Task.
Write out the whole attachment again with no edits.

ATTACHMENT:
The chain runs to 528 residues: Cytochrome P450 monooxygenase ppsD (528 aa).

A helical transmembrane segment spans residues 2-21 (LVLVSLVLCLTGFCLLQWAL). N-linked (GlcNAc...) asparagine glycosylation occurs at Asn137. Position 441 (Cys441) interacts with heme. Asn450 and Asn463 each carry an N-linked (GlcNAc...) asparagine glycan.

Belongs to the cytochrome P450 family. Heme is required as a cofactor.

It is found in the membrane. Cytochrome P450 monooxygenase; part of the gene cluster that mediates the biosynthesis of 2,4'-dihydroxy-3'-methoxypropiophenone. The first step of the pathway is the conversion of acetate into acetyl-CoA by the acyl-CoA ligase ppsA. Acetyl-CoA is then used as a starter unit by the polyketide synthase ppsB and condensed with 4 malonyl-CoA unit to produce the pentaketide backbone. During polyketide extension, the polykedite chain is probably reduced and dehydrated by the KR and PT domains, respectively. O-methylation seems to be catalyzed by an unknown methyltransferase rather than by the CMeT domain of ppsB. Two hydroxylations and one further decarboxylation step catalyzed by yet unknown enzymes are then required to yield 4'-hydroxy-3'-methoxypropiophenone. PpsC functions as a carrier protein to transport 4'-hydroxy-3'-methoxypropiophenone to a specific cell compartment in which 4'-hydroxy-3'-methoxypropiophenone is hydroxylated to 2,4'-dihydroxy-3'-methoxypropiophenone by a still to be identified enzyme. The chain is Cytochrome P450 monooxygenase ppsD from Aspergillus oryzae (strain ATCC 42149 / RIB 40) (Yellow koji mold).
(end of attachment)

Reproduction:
The chain runs to 528 residues: Cytochrome P450 monooxygenase ppsD (528 aa).

A helical transmembrane segment spans residues 2-21 (LVLVSLVLCLTGFCLLQWAL). N-linked (GlcNAc...) asparagine glycosylation occurs at Asn137. Position 441 (Cys441) interacts with heme. Asn450 and Asn463 each carry an N-linked (GlcNAc...) asparagine glycan.

Belongs to the cytochrome P450 family. Heme is required as a cofactor.

It is found in the membrane. Cytochrome P450 monooxygenase; part of the gene cluster that mediates the biosynthesis of 2,4'-dihydroxy-3'-methoxypropiophenone. The first step of the pathway is the conversion of acetate into acetyl-CoA by the acyl-CoA ligase ppsA. Acetyl-CoA is then used as a starter unit by the polyketide synthase ppsB and condensed with 4 malonyl-CoA unit to produce the pentaketide backbone. During polyketide extension, the polykedite chain is probably reduced and dehydrated by the KR and PT domains, respectively. O-methylation seems to be catalyzed by an unknown methyltransferase rather than by the CMeT domain of ppsB. Two hydroxylations and one further decarboxylation step catalyzed by yet unknown enzymes are then required to yield 4'-hydroxy-3'-methoxypropiophenone. PpsC functions as a carrier protein to transport 4'-hydroxy-3'-methoxypropiophenone to a specific cell compartment in which 4'-hydroxy-3'-methoxypropiophenone is hydroxylated to 2,4'-dihydroxy-3'-methoxypropiophenone by a still to be identified enzyme. The chain is Cytochrome P450 monooxygenase ppsD from Aspergillus oryzae (strain ATCC 42149 / RIB 40) (Yellow koji mold).